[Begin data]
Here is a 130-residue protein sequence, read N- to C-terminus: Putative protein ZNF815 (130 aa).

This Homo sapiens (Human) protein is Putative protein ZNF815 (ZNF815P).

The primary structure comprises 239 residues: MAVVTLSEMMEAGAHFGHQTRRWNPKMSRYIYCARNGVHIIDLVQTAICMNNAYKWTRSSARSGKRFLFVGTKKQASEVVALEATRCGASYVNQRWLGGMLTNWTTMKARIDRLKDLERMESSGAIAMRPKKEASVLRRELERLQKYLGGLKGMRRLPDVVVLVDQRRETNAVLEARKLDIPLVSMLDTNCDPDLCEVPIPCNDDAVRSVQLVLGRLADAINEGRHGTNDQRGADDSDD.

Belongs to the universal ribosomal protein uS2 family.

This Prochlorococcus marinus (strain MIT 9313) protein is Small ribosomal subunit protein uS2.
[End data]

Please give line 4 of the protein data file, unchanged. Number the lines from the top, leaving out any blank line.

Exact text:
Belongs to the universal ribosomal protein uS2 family.